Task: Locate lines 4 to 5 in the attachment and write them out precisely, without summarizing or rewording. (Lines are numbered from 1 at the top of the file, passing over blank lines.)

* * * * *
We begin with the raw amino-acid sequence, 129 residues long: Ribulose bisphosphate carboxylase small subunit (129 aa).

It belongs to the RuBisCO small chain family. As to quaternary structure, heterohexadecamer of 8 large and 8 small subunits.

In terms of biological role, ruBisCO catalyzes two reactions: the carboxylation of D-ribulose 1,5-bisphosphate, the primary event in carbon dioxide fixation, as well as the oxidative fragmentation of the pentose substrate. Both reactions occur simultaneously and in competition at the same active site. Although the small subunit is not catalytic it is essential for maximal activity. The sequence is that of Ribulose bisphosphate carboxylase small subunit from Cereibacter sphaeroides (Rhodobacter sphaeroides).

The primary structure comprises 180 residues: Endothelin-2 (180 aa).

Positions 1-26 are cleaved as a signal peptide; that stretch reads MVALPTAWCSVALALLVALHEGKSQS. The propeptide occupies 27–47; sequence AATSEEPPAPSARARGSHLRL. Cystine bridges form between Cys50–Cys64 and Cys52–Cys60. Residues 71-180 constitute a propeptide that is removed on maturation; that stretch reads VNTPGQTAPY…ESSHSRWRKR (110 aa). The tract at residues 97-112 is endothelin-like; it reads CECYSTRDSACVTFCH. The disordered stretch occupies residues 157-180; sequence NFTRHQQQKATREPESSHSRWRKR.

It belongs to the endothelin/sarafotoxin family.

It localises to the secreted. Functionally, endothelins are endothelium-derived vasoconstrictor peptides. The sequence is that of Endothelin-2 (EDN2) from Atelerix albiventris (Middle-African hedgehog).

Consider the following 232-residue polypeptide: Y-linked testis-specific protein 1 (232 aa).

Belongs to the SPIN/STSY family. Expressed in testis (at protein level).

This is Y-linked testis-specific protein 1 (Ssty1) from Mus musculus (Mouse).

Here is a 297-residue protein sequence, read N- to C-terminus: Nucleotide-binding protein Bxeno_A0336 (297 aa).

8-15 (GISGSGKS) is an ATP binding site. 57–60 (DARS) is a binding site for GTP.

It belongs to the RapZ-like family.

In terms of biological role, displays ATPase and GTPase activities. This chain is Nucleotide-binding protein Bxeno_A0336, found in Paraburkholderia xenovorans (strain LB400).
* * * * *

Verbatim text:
The primary structure comprises 180 residues: Endothelin-2 (180 aa).

Positions 1-26 are cleaved as a signal peptide; that stretch reads MVALPTAWCSVALALLVALHEGKSQS. The propeptide occupies 27–47; sequence AATSEEPPAPSARARGSHLRL. Cystine bridges form between Cys50–Cys64 and Cys52–Cys60. Residues 71-180 constitute a propeptide that is removed on maturation; that stretch reads VNTPGQTAPY…ESSHSRWRKR (110 aa). The tract at residues 97-112 is endothelin-like; it reads CECYSTRDSACVTFCH. The disordered stretch occupies residues 157-180; sequence NFTRHQQQKATREPESSHSRWRKR.